Six teenagers are walking to Memphis, Tennessee, on a symbolic journey to honor the Rev. Martin Luther King Jr., the civil rights hero who was assassinated at the Lorraine Motel in Memphis, on April 4, 1968.
Their march, which started on Highway 61 near Dundee, Mississippi, is 50 miles long -- one for each year since King was killed.
Five of the participants -- JaQuon Ohara, Damonte' Steele, Cameron Allison, Davonta Pate and Raphael Williams -- are black. Benjamin Rutledge Davonta is white.
Aged 14 to 19, they are all from Pearl and Richland, Mississippi.
"Our hope is to not only honor all that Dr. King achieved, but to be part of continuing his work," said Jarvis Ward, organizer of the trek and president of Pearson Foundation, a community service organization based in Pearl, Mississippi.
"We want to show how racial justice, economic justice and racial reconciliation can be advanced in and by the next generation."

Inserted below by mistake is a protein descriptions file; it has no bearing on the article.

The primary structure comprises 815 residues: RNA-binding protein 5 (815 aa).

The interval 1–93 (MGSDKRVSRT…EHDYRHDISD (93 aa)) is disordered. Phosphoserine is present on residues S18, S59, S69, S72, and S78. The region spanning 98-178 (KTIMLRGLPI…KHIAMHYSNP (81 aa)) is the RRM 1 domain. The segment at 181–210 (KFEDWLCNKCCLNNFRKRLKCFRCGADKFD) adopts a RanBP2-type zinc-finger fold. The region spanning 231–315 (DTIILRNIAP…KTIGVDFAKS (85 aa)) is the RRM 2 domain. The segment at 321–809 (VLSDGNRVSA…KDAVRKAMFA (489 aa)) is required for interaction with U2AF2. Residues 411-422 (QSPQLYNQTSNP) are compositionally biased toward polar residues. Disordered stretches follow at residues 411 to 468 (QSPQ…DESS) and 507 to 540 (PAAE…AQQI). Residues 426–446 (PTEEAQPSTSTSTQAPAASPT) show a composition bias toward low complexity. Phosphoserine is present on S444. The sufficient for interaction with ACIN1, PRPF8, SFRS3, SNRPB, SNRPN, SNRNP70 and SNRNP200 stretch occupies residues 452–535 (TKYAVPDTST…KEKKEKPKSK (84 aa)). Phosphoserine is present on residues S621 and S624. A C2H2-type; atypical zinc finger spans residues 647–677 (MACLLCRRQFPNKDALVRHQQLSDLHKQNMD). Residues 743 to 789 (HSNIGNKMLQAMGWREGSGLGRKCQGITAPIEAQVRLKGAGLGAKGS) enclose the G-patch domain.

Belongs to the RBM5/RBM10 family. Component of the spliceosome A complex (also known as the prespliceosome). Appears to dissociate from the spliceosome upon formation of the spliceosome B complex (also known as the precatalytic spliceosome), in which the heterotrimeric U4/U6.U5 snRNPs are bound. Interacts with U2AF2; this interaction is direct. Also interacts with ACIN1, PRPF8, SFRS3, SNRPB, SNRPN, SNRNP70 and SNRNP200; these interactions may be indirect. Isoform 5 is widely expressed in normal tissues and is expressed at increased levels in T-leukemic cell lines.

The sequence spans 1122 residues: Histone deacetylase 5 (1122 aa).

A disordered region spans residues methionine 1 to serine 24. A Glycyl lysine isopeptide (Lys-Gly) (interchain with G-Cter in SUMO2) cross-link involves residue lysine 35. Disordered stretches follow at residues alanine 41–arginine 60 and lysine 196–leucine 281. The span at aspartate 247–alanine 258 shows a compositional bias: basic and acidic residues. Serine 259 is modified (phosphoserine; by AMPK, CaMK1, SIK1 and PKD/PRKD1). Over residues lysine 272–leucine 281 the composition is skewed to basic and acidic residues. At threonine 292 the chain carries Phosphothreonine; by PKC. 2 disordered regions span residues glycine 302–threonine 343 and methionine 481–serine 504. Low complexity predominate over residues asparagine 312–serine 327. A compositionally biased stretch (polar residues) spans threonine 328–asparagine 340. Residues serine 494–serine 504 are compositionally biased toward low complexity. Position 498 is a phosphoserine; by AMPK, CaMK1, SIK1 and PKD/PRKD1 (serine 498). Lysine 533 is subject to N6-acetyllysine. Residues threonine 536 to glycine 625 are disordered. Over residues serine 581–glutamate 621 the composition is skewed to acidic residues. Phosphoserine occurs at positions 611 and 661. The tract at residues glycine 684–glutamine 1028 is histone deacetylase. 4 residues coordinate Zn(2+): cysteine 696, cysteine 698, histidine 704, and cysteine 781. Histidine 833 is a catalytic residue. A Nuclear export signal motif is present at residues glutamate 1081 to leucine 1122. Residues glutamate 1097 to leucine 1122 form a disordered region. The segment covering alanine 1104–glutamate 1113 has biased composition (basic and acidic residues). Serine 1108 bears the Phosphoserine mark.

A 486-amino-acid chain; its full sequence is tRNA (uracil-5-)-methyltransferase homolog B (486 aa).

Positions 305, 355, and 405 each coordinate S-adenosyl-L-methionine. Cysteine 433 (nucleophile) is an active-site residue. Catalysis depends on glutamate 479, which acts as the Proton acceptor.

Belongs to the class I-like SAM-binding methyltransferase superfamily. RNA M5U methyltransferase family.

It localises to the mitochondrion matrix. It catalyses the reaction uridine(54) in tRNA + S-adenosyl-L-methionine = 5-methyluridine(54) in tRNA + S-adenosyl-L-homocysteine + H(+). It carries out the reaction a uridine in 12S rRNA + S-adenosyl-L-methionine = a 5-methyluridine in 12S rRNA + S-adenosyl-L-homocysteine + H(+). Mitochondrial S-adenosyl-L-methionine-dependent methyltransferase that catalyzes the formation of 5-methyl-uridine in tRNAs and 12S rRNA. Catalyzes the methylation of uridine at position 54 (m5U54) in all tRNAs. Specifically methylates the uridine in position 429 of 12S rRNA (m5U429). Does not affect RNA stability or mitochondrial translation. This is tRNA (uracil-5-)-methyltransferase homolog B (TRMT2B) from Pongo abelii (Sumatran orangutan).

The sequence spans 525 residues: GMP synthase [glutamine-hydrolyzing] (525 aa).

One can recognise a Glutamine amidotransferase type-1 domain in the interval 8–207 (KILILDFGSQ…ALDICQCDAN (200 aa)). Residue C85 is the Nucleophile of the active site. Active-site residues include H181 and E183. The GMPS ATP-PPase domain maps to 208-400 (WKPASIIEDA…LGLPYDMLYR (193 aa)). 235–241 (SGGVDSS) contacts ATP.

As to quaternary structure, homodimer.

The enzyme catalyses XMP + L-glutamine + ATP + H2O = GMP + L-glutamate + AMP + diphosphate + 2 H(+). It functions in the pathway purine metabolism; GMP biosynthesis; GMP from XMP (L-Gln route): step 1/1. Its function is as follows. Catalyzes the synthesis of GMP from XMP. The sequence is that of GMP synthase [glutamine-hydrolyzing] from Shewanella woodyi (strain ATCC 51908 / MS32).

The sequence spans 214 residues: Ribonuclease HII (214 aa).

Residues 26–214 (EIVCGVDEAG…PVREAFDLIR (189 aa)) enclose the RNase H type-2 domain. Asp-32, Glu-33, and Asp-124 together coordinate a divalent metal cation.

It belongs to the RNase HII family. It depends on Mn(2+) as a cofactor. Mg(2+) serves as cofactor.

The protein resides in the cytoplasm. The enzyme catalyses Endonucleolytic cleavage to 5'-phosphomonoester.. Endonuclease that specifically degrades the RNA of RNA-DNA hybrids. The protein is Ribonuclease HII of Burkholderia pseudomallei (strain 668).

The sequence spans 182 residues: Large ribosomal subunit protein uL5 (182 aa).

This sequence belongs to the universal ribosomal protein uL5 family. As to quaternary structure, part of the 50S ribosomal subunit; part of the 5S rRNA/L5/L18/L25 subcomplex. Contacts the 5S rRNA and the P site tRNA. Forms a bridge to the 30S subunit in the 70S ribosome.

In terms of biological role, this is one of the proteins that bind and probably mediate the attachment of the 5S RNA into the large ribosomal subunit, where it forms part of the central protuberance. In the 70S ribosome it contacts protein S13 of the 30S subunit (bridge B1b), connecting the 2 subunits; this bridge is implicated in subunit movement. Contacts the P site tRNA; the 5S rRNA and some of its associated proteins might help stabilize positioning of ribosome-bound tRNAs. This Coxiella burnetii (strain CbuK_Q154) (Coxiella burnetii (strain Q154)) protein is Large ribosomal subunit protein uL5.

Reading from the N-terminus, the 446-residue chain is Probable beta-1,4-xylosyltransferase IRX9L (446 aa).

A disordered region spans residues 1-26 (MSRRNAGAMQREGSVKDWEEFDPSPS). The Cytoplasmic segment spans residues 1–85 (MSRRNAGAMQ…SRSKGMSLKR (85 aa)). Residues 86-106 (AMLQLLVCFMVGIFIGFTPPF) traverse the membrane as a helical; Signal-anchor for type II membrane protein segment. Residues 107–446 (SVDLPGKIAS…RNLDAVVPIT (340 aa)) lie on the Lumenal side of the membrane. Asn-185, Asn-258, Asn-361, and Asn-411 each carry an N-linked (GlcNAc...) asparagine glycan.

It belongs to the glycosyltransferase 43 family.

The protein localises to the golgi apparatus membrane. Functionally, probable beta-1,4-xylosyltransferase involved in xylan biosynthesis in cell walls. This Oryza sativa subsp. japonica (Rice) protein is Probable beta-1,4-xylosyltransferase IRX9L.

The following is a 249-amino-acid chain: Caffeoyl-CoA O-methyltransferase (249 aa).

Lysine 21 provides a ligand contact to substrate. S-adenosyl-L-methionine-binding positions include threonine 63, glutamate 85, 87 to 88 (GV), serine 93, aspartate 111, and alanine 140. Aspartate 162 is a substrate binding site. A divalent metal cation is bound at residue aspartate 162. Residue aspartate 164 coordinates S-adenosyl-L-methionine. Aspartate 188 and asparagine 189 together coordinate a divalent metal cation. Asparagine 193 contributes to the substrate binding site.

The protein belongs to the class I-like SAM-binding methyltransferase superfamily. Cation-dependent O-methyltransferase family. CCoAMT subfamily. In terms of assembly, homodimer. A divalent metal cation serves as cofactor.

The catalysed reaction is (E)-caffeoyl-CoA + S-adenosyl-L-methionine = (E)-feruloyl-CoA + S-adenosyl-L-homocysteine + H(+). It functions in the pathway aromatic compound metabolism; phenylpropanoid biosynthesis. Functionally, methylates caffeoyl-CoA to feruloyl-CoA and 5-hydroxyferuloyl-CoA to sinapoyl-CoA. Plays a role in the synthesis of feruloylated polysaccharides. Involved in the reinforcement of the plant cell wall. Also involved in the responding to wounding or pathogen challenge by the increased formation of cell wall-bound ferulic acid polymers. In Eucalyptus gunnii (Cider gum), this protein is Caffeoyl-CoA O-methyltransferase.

Along the way, the teenagers are discussing "civil rights and justice issues and model reconciliation and healthy racial relations" with the help of two adult mentors who are also walking with them, a press release said. The marchers all wear aquamarine T-shirts and carry a banner with an image of King's face.
The group also has a police escort provided by the Pearl Police Department, the Mississippi Highway Patrol and municipal and county law enforcement agencies.
Once in Memphis, they will join a youth rally planned for Tuesday evening and attend anniversary activities at the National Civil Rights Museum.
"Physical training hasn't been much, frankly. Jarvis is training them to handle civil rights and reconciliation issues," Ron Forseth, co-director of the march, told CNN.
"After 28 miles, they are certainly sore and tired with some blisters and worn ankles. But their spirits are high."